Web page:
It is not difficult to see how Twos and Eights can be confused, although there is a world of difference between them. Some average Twos realize that they are forceful and dominating, two of the significant traits of Eights. A particularly aggressive Two may find himself or herself in a work-related role that requires leadership and discipline. For these and other reasons, it is possible for some Twos to misidentify themselves as Eights. This is especially true for male Twos, who, for cultural reasons, may prefer to emphasize these traits. (The difference even on these points, however, is that average Twos do not dominate others and their environment to extend their personal power. Twos do indeed dominate others, although indirectly: they may be overbearing and controlling, although always under the guise of being concerned for others. When Eights attempt to dominate, they make it clear that they are in a power struggle with the other.) Twos and Eights are nevertheless similar in the deep feelings and passion they bring to their relationships, although the expression of their feelings and the effects they have on others are quite different.
It is worth noting that both types struggle with underlying feelings of rejection, although they cope with these feelings in different ways. These feelings probably predispose both types to have stormy relationships and, should conflicts occur, to express their intense passions in interpersonal conflicts (Eights) or in covert neediness and manipulation (Twos).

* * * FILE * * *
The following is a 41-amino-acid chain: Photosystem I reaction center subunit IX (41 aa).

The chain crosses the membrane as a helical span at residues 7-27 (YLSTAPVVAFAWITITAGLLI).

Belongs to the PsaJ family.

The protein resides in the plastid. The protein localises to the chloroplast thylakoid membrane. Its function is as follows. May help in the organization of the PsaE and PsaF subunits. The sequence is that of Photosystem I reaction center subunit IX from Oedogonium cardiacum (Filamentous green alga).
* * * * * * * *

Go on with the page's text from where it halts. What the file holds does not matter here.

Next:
The probable source of the confusion is that both types have strong wills and egos and a tendency to dominate others. Eights are openly aggressive, forceful, and egocentric, but are very direct in their communication. When Eights are not happy about something, they have no difficulty letting the other person know that they are angry or disappointed. Twos can also be aggressive, forceful, self-satisfied, ego centric, and so forth, although covertly, under an increasingly thin veneer of love. Twos have great difficulty communicating their anger openly, even though they may be very upset with someone. Thus, they use indirect approaches, trying to hint at, or failing that, to manipulate others into meeting their needs. By contrast, less healthy Eights intimidate people openly and when they are frustrated, they push harder to get what they want, possibly using direct threats. When Twos are frustrated, they try to make others feel guilty, especially by dramatizing the suffering they feel. Of course, as Twos become more overwhelmed by stress, they increasingly resemble Eights since Eight is the Two's Direction of Disintegration. Contrasting Twos such as Mother Teresa and Barbara Bush with Eights such as Indira Gandhi and former Governor of Texas, Ann Richards will yield more insight into these two types.